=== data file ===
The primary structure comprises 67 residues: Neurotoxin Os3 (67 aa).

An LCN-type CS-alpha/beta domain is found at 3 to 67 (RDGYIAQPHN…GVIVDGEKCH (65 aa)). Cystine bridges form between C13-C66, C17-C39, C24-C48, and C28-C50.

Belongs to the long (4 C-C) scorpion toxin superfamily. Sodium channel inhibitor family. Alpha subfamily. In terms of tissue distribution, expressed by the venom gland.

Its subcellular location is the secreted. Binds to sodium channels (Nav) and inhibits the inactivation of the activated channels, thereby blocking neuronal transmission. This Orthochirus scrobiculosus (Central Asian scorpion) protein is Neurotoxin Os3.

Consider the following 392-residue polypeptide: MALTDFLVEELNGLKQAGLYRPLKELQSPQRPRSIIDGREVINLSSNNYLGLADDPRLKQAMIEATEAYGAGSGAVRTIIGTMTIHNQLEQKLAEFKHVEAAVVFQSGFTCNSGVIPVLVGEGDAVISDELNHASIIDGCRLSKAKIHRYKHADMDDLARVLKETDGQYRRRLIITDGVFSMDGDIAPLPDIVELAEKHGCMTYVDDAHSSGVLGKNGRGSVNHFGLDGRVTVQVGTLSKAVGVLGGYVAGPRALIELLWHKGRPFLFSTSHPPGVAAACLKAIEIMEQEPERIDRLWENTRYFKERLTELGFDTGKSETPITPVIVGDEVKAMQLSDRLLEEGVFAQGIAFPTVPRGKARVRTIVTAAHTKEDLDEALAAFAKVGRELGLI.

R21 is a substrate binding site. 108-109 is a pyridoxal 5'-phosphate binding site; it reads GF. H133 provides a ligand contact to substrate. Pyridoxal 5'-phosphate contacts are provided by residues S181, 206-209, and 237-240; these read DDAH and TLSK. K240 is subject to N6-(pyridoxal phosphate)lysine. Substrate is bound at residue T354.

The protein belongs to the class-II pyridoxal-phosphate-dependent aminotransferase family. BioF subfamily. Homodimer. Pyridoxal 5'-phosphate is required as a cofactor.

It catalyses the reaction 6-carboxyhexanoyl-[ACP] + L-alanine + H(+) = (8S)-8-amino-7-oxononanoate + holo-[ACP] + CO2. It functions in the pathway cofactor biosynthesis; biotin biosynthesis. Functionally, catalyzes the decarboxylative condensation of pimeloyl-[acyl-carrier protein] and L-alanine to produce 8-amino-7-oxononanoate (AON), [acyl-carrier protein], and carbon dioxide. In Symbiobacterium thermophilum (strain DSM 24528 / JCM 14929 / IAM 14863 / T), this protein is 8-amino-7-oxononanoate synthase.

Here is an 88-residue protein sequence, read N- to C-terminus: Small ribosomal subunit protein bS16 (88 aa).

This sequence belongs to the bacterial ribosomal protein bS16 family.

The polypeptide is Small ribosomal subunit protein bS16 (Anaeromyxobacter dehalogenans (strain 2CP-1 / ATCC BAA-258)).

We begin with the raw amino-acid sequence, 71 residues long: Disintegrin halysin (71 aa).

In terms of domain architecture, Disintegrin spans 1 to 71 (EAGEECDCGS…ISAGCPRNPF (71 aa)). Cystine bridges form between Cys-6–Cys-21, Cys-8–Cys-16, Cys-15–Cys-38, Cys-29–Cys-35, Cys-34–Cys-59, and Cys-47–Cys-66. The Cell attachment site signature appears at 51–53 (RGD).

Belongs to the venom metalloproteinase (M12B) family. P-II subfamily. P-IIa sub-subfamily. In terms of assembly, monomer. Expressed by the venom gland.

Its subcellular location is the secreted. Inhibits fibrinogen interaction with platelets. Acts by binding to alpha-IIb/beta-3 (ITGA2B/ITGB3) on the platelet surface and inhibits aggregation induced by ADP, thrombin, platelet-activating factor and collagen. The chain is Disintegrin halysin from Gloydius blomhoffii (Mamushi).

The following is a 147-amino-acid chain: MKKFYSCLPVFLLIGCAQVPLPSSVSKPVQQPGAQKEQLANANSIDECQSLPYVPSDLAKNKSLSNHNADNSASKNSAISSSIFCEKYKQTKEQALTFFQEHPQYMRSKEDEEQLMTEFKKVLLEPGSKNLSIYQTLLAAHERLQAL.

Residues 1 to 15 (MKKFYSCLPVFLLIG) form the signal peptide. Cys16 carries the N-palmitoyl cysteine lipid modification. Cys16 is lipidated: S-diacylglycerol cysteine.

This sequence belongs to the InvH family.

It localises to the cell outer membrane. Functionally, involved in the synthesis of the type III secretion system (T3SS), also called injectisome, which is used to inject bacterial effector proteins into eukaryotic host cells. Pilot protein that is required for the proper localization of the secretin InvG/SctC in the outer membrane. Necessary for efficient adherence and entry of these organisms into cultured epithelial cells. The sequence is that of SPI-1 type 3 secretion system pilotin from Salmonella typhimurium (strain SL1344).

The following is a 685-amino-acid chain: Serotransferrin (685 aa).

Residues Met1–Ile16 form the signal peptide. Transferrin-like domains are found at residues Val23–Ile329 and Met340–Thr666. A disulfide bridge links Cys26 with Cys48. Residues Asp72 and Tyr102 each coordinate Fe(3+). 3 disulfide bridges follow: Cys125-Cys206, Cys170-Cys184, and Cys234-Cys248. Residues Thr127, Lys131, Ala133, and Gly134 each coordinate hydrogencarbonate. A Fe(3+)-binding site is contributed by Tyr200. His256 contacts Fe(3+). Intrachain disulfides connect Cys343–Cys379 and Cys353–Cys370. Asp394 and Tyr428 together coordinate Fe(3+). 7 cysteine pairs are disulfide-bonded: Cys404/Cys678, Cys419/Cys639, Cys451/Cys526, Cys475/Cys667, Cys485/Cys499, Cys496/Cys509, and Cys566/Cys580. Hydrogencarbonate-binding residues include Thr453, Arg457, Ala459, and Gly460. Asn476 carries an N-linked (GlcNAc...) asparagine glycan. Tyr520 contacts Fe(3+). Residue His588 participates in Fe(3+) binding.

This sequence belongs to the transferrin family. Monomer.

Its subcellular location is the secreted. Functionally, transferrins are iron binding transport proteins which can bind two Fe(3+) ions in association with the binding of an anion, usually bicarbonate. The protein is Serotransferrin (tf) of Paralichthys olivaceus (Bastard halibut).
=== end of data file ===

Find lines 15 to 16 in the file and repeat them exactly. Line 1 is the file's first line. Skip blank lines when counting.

Its subcellular location is the secreted. Inhibits fibrinogen interaction with platelets. Acts by binding to alpha-IIb/beta-3 (ITGA2B/ITGB3) on the platelet surface and inhibits aggregation induced by ADP, thrombin, platelet-activating factor and collagen. The chain is Disintegrin halysin from Gloydius blomhoffii (Mamushi).

The following is a 147-amino-acid chain: MKKFYSCLPVFLLIGCAQVPLPSSVSKPVQQPGAQKEQLANANSIDECQSLPYVPSDLAKNKSLSNHNADNSASKNSAISSSIFCEKYKQTKEQALTFFQEHPQYMRSKEDEEQLMTEFKKVLLEPGSKNLSIYQTLLAAHERLQAL.